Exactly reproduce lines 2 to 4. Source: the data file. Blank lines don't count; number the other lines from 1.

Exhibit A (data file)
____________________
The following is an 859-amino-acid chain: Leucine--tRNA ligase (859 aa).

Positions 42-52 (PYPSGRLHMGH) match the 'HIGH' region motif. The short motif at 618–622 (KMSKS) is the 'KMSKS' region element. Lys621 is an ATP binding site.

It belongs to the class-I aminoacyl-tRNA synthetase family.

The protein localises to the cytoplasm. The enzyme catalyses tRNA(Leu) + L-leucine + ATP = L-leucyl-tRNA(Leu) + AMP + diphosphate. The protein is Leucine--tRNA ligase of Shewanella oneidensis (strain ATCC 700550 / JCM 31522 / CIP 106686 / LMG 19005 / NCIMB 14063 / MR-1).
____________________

Positions 42-52 (PYPSGRLHMGH) match the 'HIGH' region motif. The short motif at 618–622 (KMSKS) is the 'KMSKS' region element. Lys621 is an ATP binding site.

It belongs to the class-I aminoacyl-tRNA synthetase family.

The protein localises to the cytoplasm. The enzyme catalyses tRNA(Leu) + L-leucine + ATP = L-leucyl-tRNA(Leu) + AMP + diphosphate. The protein is Leucine--tRNA ligase of Shewanella oneidensis (strain ATCC 700550 / JCM 31522 / CIP 106686 / LMG 19005 / NCIMB 14063 / MR-1).